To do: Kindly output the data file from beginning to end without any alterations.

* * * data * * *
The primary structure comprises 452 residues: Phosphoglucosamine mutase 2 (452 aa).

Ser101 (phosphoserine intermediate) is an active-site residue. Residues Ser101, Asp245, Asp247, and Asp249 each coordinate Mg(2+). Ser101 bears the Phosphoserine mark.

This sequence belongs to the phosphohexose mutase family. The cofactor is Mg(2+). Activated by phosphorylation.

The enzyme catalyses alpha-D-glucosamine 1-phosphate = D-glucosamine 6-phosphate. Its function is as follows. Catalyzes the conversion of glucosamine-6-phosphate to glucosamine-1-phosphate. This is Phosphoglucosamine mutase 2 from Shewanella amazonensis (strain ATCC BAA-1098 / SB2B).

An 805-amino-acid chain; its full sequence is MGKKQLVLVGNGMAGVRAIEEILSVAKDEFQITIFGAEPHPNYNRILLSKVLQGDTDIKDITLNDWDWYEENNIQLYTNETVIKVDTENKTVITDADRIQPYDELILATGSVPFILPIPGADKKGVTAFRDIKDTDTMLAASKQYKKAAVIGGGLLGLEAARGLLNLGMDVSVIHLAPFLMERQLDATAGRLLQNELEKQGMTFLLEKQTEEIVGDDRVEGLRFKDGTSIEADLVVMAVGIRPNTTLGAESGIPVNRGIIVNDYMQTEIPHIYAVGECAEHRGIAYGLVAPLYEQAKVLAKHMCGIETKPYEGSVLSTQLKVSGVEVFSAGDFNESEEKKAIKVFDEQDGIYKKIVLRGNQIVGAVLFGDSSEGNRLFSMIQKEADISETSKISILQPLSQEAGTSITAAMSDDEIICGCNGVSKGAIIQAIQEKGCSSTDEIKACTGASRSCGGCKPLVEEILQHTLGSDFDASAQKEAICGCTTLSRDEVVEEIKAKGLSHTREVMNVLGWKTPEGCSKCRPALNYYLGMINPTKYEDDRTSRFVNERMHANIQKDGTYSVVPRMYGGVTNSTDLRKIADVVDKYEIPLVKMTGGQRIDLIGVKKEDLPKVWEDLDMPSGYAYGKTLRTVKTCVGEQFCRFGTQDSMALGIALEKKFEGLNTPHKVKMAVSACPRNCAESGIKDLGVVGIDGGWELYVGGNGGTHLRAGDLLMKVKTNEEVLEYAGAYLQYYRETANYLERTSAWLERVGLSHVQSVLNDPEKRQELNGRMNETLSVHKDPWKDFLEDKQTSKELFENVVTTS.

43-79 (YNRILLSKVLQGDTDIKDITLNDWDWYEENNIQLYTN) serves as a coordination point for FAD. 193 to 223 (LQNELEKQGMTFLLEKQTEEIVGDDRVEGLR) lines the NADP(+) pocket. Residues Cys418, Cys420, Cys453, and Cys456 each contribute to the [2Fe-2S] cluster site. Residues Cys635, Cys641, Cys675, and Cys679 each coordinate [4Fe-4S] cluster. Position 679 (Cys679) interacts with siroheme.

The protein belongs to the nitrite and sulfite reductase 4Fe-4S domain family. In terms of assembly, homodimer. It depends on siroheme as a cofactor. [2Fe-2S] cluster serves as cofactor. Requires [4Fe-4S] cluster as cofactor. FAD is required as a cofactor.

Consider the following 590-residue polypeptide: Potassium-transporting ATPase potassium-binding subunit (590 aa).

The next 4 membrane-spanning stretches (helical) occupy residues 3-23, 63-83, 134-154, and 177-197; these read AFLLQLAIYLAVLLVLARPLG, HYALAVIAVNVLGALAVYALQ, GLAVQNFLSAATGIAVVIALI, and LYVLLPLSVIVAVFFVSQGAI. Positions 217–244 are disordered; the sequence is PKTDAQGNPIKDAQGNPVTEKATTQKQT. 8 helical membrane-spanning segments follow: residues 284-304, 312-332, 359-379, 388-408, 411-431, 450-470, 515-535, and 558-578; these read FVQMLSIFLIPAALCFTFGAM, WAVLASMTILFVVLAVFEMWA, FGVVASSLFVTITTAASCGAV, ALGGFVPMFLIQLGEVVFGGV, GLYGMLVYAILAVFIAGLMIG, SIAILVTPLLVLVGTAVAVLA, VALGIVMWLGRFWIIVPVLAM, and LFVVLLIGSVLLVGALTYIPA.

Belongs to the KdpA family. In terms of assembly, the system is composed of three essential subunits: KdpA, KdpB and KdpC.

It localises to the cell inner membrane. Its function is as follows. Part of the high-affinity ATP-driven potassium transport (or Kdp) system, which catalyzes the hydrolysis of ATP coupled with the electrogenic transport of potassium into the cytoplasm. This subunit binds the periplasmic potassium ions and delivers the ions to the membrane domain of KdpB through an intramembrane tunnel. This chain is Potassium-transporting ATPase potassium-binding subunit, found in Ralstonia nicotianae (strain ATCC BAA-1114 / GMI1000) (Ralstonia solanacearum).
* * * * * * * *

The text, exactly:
The primary structure comprises 452 residues: Phosphoglucosamine mutase 2 (452 aa).

Ser101 (phosphoserine intermediate) is an active-site residue. Residues Ser101, Asp245, Asp247, and Asp249 each coordinate Mg(2+). Ser101 bears the Phosphoserine mark.

This sequence belongs to the phosphohexose mutase family. The cofactor is Mg(2+). Activated by phosphorylation.

The enzyme catalyses alpha-D-glucosamine 1-phosphate = D-glucosamine 6-phosphate. Its function is as follows. Catalyzes the conversion of glucosamine-6-phosphate to glucosamine-1-phosphate. This is Phosphoglucosamine mutase 2 from Shewanella amazonensis (strain ATCC BAA-1098 / SB2B).

An 805-amino-acid chain; its full sequence is MGKKQLVLVGNGMAGVRAIEEILSVAKDEFQITIFGAEPHPNYNRILLSKVLQGDTDIKDITLNDWDWYEENNIQLYTNETVIKVDTENKTVITDADRIQPYDELILATGSVPFILPIPGADKKGVTAFRDIKDTDTMLAASKQYKKAAVIGGGLLGLEAARGLLNLGMDVSVIHLAPFLMERQLDATAGRLLQNELEKQGMTFLLEKQTEEIVGDDRVEGLRFKDGTSIEADLVVMAVGIRPNTTLGAESGIPVNRGIIVNDYMQTEIPHIYAVGECAEHRGIAYGLVAPLYEQAKVLAKHMCGIETKPYEGSVLSTQLKVSGVEVFSAGDFNESEEKKAIKVFDEQDGIYKKIVLRGNQIVGAVLFGDSSEGNRLFSMIQKEADISETSKISILQPLSQEAGTSITAAMSDDEIICGCNGVSKGAIIQAIQEKGCSSTDEIKACTGASRSCGGCKPLVEEILQHTLGSDFDASAQKEAICGCTTLSRDEVVEEIKAKGLSHTREVMNVLGWKTPEGCSKCRPALNYYLGMINPTKYEDDRTSRFVNERMHANIQKDGTYSVVPRMYGGVTNSTDLRKIADVVDKYEIPLVKMTGGQRIDLIGVKKEDLPKVWEDLDMPSGYAYGKTLRTVKTCVGEQFCRFGTQDSMALGIALEKKFEGLNTPHKVKMAVSACPRNCAESGIKDLGVVGIDGGWELYVGGNGGTHLRAGDLLMKVKTNEEVLEYAGAYLQYYRETANYLERTSAWLERVGLSHVQSVLNDPEKRQELNGRMNETLSVHKDPWKDFLEDKQTSKELFENVVTTS.

43-79 (YNRILLSKVLQGDTDIKDITLNDWDWYEENNIQLYTN) serves as a coordination point for FAD. 193 to 223 (LQNELEKQGMTFLLEKQTEEIVGDDRVEGLR) lines the NADP(+) pocket. Residues Cys418, Cys420, Cys453, and Cys456 each contribute to the [2Fe-2S] cluster site. Residues Cys635, Cys641, Cys675, and Cys679 each coordinate [4Fe-4S] cluster. Position 679 (Cys679) interacts with siroheme.

The protein belongs to the nitrite and sulfite reductase 4Fe-4S domain family. In terms of assembly, homodimer. It depends on siroheme as a cofactor. [2Fe-2S] cluster serves as cofactor. Requires [4Fe-4S] cluster as cofactor. FAD is required as a cofactor.

Consider the following 590-residue polypeptide: Potassium-transporting ATPase potassium-binding subunit (590 aa).

The next 4 membrane-spanning stretches (helical) occupy residues 3-23, 63-83, 134-154, and 177-197; these read AFLLQLAIYLAVLLVLARPLG, HYALAVIAVNVLGALAVYALQ, GLAVQNFLSAATGIAVVIALI, and LYVLLPLSVIVAVFFVSQGAI. Positions 217–244 are disordered; the sequence is PKTDAQGNPIKDAQGNPVTEKATTQKQT. 8 helical membrane-spanning segments follow: residues 284-304, 312-332, 359-379, 388-408, 411-431, 450-470, 515-535, and 558-578; these read FVQMLSIFLIPAALCFTFGAM, WAVLASMTILFVVLAVFEMWA, FGVVASSLFVTITTAASCGAV, ALGGFVPMFLIQLGEVVFGGV, GLYGMLVYAILAVFIAGLMIG, SIAILVTPLLVLVGTAVAVLA, VALGIVMWLGRFWIIVPVLAM, and LFVVLLIGSVLLVGALTYIPA.

Belongs to the KdpA family. In terms of assembly, the system is composed of three essential subunits: KdpA, KdpB and KdpC.

It localises to the cell inner membrane. Its function is as follows. Part of the high-affinity ATP-driven potassium transport (or Kdp) system, which catalyzes the hydrolysis of ATP coupled with the electrogenic transport of potassium into the cytoplasm. This subunit binds the periplasmic potassium ions and delivers the ions to the membrane domain of KdpB through an intramembrane tunnel. This chain is Potassium-transporting ATPase potassium-binding subunit, found in Ralstonia nicotianae (strain ATCC BAA-1114 / GMI1000) (Ralstonia solanacearum).